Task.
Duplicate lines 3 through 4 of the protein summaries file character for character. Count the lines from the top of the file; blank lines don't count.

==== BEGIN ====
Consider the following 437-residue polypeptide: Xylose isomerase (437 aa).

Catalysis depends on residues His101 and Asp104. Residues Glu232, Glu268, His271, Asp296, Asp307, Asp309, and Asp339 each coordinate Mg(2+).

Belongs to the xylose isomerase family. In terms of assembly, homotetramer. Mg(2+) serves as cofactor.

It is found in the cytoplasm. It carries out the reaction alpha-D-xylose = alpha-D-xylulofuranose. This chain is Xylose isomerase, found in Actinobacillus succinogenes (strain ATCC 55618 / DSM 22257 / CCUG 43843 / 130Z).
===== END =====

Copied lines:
Belongs to the xylose isomerase family. In terms of assembly, homotetramer. Mg(2+) serves as cofactor.

It is found in the cytoplasm. It carries out the reaction alpha-D-xylose = alpha-D-xylulofuranose. This chain is Xylose isomerase, found in Actinobacillus succinogenes (strain ATCC 55618 / DSM 22257 / CCUG 43843 / 130Z).